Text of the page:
Contemporary filmmakers tell their stories using the latest tools, including everything from digital cameras to computer animation. The way they tell their stories has been shaped by the rise of short-form and user-generated content, video games, and virtual worlds that invite audience participation.
At the same time, audiences are expanding their role by making films that are just one piece of a larger project. Come hear a panel discussion exploring storytelling in film today.
Thomas Allen Harris
Raised in the Bronx and Dar-Es-Salaam, Tanzania, Thomas Allen Harris is an award-winning filmmaker and cultural warrior, whose documentary films, installations, and experimental videos have been featured in venues across the international landscape on television, at festivals, museums, and galleries. For over 6 years, Harris produced for public television, which included two Emmy nominations (in 1991) for his work as a staff producer at WNET (New York's PBS affiliate) on THE ELEVENTH HOUR and THIRTEEN LIVE.
His documentary programs CRISIS: Who Will Do Science? and CRISIS: Urban Education aired nationally on public television in 1989 and 1990 respectively.
Kenneth Tin-Kin Hung
Kenneth Tin-Kin Hung was born in Hong Kong and is now living and working in New York. He earned his Bachelor of Arts in Arts degree from San Francisco State University.
His work has been exhibited at the New Museum, New York; Yerba Buena Center Of The Arts, San Francisco; Berkeley Art Museum, Berkeley, California; Sundance Film Festival, Park City, Utah; Postmasters Gallery, New York; Cartwright Hall Art Gallery, Bradford, United Kingdom; Urbis, Manchester, United Kingdom; Hebbel Am Ufer theatre, Berlin, Germany.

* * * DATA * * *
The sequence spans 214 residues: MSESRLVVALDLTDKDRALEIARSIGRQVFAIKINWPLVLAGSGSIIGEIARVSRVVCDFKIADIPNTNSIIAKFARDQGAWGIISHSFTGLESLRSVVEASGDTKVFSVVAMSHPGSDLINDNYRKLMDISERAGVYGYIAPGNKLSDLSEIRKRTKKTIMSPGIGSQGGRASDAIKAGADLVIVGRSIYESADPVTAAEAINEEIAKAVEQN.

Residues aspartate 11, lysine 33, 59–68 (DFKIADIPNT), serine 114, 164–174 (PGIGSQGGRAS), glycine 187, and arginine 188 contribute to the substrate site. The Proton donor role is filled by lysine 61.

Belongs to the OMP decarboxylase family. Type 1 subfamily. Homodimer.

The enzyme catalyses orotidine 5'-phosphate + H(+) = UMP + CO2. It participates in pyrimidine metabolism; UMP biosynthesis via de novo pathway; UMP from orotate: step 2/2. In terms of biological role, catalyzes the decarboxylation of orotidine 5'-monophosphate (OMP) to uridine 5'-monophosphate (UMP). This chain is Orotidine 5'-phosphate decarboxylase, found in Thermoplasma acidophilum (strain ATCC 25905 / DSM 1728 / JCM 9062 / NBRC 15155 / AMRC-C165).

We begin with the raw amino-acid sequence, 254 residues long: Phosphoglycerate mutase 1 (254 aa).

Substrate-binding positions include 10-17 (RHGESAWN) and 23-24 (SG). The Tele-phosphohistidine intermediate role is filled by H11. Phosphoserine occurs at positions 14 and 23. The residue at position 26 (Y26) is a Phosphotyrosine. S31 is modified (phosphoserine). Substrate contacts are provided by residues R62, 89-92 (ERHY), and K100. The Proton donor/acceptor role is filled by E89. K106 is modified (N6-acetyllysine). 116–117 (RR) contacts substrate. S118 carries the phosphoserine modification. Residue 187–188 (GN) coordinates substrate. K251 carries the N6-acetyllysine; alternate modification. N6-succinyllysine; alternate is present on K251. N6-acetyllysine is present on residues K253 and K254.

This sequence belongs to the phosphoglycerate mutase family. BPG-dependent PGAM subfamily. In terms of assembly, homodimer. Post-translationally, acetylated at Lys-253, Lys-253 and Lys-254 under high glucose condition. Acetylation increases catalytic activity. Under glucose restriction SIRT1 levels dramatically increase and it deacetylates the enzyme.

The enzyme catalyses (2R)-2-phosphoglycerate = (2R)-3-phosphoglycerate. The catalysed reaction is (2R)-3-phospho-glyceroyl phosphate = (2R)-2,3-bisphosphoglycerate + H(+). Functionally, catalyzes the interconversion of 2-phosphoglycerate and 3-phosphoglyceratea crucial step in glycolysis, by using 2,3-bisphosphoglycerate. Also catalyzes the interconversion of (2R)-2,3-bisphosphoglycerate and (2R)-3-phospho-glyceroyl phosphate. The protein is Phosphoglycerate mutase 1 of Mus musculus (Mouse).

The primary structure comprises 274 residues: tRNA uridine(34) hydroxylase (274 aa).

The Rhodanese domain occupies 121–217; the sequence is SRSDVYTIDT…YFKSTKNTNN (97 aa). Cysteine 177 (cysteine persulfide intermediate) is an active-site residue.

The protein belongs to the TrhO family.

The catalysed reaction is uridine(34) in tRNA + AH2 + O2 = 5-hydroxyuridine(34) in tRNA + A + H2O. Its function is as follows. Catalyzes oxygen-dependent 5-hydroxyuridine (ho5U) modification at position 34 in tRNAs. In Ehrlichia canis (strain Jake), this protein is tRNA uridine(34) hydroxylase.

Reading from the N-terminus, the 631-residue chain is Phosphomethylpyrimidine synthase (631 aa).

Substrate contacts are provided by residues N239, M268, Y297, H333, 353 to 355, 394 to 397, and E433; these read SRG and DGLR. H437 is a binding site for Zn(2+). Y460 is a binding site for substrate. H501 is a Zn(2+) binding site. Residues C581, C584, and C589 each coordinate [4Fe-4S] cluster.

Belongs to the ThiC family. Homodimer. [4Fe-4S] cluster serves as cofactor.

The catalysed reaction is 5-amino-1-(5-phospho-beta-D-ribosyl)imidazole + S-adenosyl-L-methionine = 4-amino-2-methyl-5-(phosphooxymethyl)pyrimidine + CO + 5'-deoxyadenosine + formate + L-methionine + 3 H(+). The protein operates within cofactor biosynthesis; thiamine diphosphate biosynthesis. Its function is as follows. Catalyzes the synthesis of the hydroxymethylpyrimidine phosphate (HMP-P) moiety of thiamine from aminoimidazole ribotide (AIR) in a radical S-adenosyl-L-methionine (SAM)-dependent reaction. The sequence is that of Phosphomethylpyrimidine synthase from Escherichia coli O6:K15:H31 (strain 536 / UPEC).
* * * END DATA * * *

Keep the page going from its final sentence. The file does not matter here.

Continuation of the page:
He has received several awards throughout his career, including Tribeca Film Institute Media Arts Fellowships, the VIPER International Award- Internet in Switzerland and Honorary Mention- Net Excellence in the 2002 Prix Ars Electronica.
Nina Paley is an American cartoonist, animator and free culture activist. She directed the animated feature film Sita Sings the Blues.
She was the artist and often the writer of comic strips Nina's Adventures and Fluff, but most of her recent work has been in animation. Her early short films include Fetch!, The Stork, and The Wit & Wisdom of Cancer.
John Randolph -- better known by his deejay name Jay Smooth -- is the founder of New York City's longest-running hip hop radio program, WBAI's Underground Railroad.
He is also known for blogging on the website hiphopmusic.com and hosting Ill Doctrine, a hip hop video blog that features his commentary on hip hop and politics.
In 2008 he was chosen as one of Salon.com's "sexiest men living".
Exclusive right to reproduce, publish, or sell an original work of authorship. It protects from unauthorized copying any published or unpublished work that is fixed in a tangible medium (including a book or manuscript, musical score or recording, script or dramatic production, painting or sculpture, or blueprint or building). It does not protect matters such as an idea, process, or system. Protection in the U.S. now extends for the life of the creator plus 70 years after his or her death. Works made for hire are now protected for a maximum of 95 years from the date of publication or 120 years from the date of the creation of the work. In 1988 the U.S. joined the Bern Convention, an agreement that governs international copyright. The Digital Millennium Copyright Act, adopted in the U.S. in 1998, expanded owners' control over digital forms of their creations and penalized persons who sought to evade technological shields (such as encryption) for copyrighted material. See alsointellectual property; patent; trademark.